Screen cleaners. Screen cleaners for vibratory, gyratory-reciprocal, and gyratory sifters are available in many materials (typically rubber or plastic) and types, including balls, cubes, belts, and other molded shapes with studs or brushes.

Ball cleaners are effective for dislodging near-size particles, but they can pack or tamp sticky materials against the screen's underside. Cube cleaners scrape or scour the screen's underside and are particularly effective for cleaning oily or sticky materials, but can be hard on the screen. Belt cleaners or molded cleaners with brushes are effective because they wipe the screen's underside. However, they tend to disintegrate faster, and the resulting loose threads or bristles can contaminate your material.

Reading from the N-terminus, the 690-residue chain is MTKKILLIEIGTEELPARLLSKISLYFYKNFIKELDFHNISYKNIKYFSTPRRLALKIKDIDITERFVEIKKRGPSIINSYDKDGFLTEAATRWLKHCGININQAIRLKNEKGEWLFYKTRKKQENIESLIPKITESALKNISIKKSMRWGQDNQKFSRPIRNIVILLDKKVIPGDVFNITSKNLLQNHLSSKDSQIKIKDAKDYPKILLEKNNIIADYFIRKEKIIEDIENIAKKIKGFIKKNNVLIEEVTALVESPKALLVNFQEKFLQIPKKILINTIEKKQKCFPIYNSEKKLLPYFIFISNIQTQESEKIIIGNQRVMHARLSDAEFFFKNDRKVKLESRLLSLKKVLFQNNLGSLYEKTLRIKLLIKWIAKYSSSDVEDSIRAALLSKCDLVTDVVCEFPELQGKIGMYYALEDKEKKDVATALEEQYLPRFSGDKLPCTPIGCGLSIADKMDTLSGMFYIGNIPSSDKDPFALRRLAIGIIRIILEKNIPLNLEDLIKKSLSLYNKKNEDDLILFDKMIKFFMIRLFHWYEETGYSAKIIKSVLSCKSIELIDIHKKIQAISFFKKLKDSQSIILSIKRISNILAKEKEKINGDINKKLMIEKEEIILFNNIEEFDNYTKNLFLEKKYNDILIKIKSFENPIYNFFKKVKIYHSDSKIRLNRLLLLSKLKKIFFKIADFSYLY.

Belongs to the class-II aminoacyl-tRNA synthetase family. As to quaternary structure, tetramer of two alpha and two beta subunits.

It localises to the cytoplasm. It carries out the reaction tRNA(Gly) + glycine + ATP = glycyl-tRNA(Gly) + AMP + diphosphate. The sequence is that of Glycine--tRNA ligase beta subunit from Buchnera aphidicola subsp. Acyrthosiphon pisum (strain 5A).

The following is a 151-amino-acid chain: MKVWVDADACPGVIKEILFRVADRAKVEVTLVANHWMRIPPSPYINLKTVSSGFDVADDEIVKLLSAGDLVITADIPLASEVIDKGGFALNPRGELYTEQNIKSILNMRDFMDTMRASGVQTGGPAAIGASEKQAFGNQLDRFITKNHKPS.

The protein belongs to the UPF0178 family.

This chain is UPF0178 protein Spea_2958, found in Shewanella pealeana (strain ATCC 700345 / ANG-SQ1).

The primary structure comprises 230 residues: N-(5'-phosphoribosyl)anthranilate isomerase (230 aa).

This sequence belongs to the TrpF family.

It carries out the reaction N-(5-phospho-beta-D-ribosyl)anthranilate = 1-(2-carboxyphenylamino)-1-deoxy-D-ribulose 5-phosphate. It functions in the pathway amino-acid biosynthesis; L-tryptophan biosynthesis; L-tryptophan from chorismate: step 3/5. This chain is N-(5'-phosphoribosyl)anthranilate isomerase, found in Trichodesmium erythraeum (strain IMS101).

Work with your sifter manufacturer to determine which cleaner type and quantity is best for your material and capacity requirements. If your sifter's capacity or performance eventually drops because of screen blinding, try switching to a different type or quantity of cleaner or use a combination of different cleaners.PBE


  1. More information on portable truck-mounted sifters is available from the author.


Robert D. Ricklefs is sales manager at Great Western Manufacturing Co., PO Box 149, Leavenworth, KS 66048; 913-682-2291, fax 913-682-1431. He has more than 20 years experience in cereal and grain processing.

Copyright 2001, CSC Publishing, Inc. All rights reserved.